Nonetheless, I've noticed that when people talk about reproducibility, they sometimes are talking about two distinct but highly related things.
The ability to compile from source any given package in a distribution, and to have clear methods and procedures to do so. While has been a given in the free software world for a long time, there's been a trend in the devops-type world towards a determination that packaging and deployment in modern languages has gotten too complex, so simply rely on some binary deployment. For reasons described above and more, you should be able to rebuild your packages... *and* all of your packages' dependencies... and their dependencies too. If you can't do this, it's not really reproducible.
An even better goal is to guarantee not only that packages can be built, but that they are byte-for-byte identical to each other when built upon all their previous dependencies on the same architecture. The Debian Reproducibility Project is a clear example of this principle in action.
Take the package reproducibility description above, and apply it to a whole system. It should be possible to, one way or another, either describe or keep record of (or even better, both) the system that is to be built, and rebuild it again. Given selected packages, configuration files, and anything else that is not "user data" (which is addressed in the next section), it should be possible to have the very same system that existed previously.
As with many things on this list, this is somewhat of a gradient. But one extrapoliation, if taken far enough, I believe is a useful one (and ties in with the "recoverable sytem" part): systems should not be necessarily dependent upon the date and time they are deployed. That is to say, if I deployed a system yesterday, I should be able to redeploy that same system today on an entirely new system using all the packages that were installed yesterday, even if my distribution now has newer, updated packages. It should be possible for a system to be reproducible towards any state, no matter what fixed point in time we were originally referring to.
Few things are more stressful than having a computer that works, is doing something important for you, and then something happens... and suddenly it doesn't, and you can't get back to the point where your computer was working anymore. Maybe you even lost important data!
If something goes wrong, it should be possible to set things right again. A good userops system should do this. There are two domains to which this applies:
In other words, backups. Anything that's special, mutable data that the user wants to keep fits in this territory. As much as possible, a userops system should seek to make running backups easy. Identifying based on system configuration which files to copy and helping to provide this information to a backup system, or simply only leaving all mutable user data in an easy-to-back-up location would help users from having to determine what to back up on their own, which can be easily overwhelming and error-prone for an individual.
Some data (such as data in many SQL databases) is a bit more complex than just copying over files. For something like this, it would be best if a system could help with setting up this data to be moved to a more appropriate backup serialization.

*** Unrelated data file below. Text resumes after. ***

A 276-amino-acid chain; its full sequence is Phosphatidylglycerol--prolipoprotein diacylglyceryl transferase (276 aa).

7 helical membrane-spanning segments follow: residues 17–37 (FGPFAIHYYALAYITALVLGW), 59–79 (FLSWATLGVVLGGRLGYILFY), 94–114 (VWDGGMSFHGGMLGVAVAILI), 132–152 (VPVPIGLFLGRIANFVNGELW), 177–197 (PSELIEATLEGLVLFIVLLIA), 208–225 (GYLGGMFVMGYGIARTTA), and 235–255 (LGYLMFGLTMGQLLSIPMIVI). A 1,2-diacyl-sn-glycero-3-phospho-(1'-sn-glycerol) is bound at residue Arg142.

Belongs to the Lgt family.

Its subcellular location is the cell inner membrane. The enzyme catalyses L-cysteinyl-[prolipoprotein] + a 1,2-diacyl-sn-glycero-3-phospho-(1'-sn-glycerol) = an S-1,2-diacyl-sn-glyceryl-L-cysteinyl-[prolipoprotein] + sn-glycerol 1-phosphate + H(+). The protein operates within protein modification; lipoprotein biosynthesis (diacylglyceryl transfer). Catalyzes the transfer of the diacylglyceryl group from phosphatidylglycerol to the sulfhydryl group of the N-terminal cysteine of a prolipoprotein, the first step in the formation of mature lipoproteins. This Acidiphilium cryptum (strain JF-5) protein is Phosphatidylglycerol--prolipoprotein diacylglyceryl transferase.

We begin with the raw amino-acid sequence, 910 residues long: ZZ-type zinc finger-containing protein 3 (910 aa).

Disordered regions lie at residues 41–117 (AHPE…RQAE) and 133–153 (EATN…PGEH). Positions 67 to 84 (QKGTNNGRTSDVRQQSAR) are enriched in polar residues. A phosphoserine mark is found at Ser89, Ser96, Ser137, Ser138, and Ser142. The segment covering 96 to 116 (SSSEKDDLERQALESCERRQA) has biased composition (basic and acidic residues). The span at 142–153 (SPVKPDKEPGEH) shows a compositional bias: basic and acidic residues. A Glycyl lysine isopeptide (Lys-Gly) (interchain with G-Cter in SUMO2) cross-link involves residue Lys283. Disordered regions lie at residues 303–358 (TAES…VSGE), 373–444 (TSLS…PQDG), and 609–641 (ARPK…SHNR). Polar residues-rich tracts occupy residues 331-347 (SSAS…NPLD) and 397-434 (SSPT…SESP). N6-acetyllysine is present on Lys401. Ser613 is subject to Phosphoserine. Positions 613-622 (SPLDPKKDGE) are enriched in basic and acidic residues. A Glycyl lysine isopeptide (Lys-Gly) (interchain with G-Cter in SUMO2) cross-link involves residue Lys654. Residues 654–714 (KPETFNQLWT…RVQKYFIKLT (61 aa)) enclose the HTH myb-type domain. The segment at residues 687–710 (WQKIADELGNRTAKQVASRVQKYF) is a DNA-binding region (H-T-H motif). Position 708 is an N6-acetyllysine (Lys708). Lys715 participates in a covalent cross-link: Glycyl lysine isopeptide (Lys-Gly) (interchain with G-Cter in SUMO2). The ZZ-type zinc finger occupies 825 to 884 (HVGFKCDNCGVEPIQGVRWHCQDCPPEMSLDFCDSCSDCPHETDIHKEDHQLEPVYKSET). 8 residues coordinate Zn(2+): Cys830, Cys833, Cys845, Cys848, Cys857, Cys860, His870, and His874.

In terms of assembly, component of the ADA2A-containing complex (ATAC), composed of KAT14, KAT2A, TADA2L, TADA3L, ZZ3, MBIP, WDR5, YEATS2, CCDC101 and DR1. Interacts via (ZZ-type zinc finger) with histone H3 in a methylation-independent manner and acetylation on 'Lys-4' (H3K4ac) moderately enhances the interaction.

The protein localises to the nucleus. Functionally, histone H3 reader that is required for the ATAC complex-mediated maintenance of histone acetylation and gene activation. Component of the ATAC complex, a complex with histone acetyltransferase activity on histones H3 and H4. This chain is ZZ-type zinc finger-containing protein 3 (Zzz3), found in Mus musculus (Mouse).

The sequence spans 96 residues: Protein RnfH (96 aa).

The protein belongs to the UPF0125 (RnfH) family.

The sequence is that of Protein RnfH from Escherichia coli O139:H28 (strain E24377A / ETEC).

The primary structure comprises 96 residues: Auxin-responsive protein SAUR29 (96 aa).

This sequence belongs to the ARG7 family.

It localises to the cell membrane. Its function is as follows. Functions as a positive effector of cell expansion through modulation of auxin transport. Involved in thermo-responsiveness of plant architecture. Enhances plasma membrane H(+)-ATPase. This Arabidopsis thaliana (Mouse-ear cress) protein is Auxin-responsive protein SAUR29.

Linking somewhat to the "reproducible system" concept, a user should be able to upgrade without fear of becoming stuck. Upgrade paralysis is something I know I and many others have experienced. Sometimes it even appears that an upgrade will go totally fine, and you may have tested carefully to make sure it will, but you do an upgrade, and suddenly things are broken. The state of the system has moved to a point where you can't get back! This is a problem.
If a user experiences a problem in upgrading their system software and configuration, they should have a good means of rolling back. I believe this will remove much of the anxiety out of server administration especially for smaller scale deployments... I know it would for me.
It should be possible to install the system via a friendly GUI. This probably should be optional; there may be lower level interfaces to the deployment system that some users would prefer to use. But many things probably can be done from a GUI, and thus should be able to be.
Many aspects of configuring a system require filling in shared data between components; a system should generally follow a Don't Repeat Yourself type philosophy. A web application may require the configuration details of a mail transfer agent, and the web application may also need to provide its own details to a web server such as Nginx or Apache. Users should have to fill in these details in one place each, and they should propagate configuration to the other components of the system.
Not everyone should have to work with this layer directly, but everyone benefits from scriptability. Having your system be scriptable means that users can properly build interfaces on top of your system and additional components that extend it beyond directions you may be able to do directly. For example, you might not have to build a web interface yourself; if your system exposes its internals in a language capable enough of building web applications, someone else can do that for you. Similarly with provisioning, etc.
Working with the previous section, bonus points if the GUI can "guide users" into learning how to work with more lower level components; the Blender UI is a good example of this, with most users being artists who are not programmers, but hovering over user interface elements exposes their Python equivalents, and so many artists do not start out as developers, but become so in working to extend the program for their needs bit by bit. (Emacs has similar behavior, but is already built for developers, so is not as good of an example.) "Self Extensibility" is another way to look at this.